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Radio made Extreme famous, but streaming keeps their live shows alive

“If someone gets turned on by More Than Words on YouTube or from streaming it, maybe they’ll next want to discover what this band Extreme is all about.”

One song does not a band make, nor can one song sustain a band’s popularity or its members’ creative impulses for more than 25 years and counting. So while the Boston-bred funk-rockers Extreme will forever be known for their uber-catchy harmony-driven power ballad More Than Words — which, to date, boasts over 169.5 million views on YouTube and 50.7 million listens on Spotify — the depth of the band goes way beyond the forever catchy single that hit number one in the summer of 1991.

The proof of Extreme’s live prowess is on full display in Pornograffitti Live 25: Metal Meltdown, out today via Loud & Proud Records in various audio and video formats. The performance was shot in high definition on May 30, 2015 at The Joint in the Hard Rock Casino in Las Vegas. The band hard-charges through their mega-platinum 1990 album Pornograffitti in chronological order, from the funky sinew of Decadence Dance to the self-explanatory sneer of Get the Funk Out, to the undeniable melodic vocal blend of More Than Words’ Top 5 follow-up single, Hole Hearted.

“We’re excited. The band was on all cylinders that night,” said Extreme frontman Gary Cherone to Digital Trends. “We put out a live record in 2010 for the [2009] Take Us Alive tour, but this is even better than that. The production is bigger, and it’s a great-sounding performance too. I think it was shot with 18 cameras, where Take Us Alive was just seven or eight cameras. It’s a great, great video. It shows how we separate the wheat from the chaff. Extreme is a great live band. That’s always been our bread and butter.”

Cherone called Digital Trends from Beantown while Extreme was on a break from working on a new album to discuss streaming’s role as the modern radio station, the true inspiration for the harmonies on More Than Words, and how best to dive into a band’s catalog in the digital age. It’s all they have to do to make it real.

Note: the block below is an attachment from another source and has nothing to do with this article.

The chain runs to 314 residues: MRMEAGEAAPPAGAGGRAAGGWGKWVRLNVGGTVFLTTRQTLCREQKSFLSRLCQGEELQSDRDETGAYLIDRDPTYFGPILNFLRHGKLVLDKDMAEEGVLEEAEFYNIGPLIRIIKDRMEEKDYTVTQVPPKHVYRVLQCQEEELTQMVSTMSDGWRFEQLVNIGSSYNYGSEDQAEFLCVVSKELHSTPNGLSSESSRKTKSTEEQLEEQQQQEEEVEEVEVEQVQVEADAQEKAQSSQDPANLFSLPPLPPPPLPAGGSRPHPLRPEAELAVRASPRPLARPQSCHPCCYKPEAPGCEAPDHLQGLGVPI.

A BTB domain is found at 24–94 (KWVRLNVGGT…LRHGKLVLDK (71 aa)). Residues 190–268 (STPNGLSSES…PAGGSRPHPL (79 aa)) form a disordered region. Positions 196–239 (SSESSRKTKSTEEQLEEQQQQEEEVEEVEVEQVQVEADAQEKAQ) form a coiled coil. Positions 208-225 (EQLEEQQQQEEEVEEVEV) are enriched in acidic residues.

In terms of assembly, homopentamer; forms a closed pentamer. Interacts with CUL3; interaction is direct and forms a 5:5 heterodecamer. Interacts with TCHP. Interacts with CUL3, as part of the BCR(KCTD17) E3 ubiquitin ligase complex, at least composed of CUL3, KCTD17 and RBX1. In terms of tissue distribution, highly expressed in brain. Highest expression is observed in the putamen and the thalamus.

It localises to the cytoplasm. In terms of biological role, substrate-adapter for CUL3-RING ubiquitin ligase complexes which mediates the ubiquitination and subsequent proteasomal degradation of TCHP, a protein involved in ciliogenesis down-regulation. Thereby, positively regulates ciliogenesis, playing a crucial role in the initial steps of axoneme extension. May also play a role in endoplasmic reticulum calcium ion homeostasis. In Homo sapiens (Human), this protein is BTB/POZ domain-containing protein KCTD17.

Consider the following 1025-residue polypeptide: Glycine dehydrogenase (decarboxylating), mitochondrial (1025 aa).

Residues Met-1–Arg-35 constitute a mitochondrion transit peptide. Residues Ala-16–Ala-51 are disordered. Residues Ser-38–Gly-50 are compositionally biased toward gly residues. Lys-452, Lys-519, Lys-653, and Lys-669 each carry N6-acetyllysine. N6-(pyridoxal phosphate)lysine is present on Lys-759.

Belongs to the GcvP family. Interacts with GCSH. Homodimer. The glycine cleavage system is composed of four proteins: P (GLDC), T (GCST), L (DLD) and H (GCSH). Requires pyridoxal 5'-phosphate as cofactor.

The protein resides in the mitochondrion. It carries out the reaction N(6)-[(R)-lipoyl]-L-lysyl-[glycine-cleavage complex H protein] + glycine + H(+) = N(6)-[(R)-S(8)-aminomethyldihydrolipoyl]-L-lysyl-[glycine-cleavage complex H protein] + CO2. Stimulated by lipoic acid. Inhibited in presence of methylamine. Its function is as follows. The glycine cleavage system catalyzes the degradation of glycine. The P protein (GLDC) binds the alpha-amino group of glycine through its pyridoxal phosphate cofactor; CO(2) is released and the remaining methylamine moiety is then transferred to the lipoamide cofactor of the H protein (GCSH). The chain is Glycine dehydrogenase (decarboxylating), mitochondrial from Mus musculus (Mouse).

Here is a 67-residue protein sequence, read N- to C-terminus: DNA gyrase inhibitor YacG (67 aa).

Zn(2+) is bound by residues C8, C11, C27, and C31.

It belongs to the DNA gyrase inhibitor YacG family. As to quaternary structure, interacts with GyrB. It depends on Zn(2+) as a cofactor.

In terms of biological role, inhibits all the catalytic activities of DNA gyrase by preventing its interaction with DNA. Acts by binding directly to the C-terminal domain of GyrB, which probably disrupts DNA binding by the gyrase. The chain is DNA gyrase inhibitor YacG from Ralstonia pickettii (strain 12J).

Digital Trends: Pornograffitti Live 25 shows Extreme displaying some serious kickass live chops, which may surprise some folks. It’s so fractious now how people come to know music and the artists who make it, so we can’t assume they know anything about you beyond More Than Words, if even at all.

Gary Cherone: You’re so right, especially in this day and age. Back in the day when we were growing up, we only had three channels of television and so many radio stations, and we waited at the record store for our favorite bands’ new albums to arrive. Now there’s so much information and immediate access to the music you can stream.

There used to be time to digest the catalogs of our favorite bands, but it’s a bygone era. There’s just so much information, so people only know a song or two of a band. I look back and cherish those moments of waiting for the next Cheap Trick record.

We knew every song from start to finish. Is the album format even valid anymore?

Again, you raise a good point. We grew up before MTV, so all we had was the album sleeve, the lyrics, the liner notes, and the picture on the back of Toys in the Attic [Aerosmith’s 1975 album]. You’d just stare at it. Every half hour or so, you’d go over to the stereo and flip it. And now… (pauses) now we’re sounding like our parents! (both laugh)

Right? Well, at least a new generation is buying vinyl now.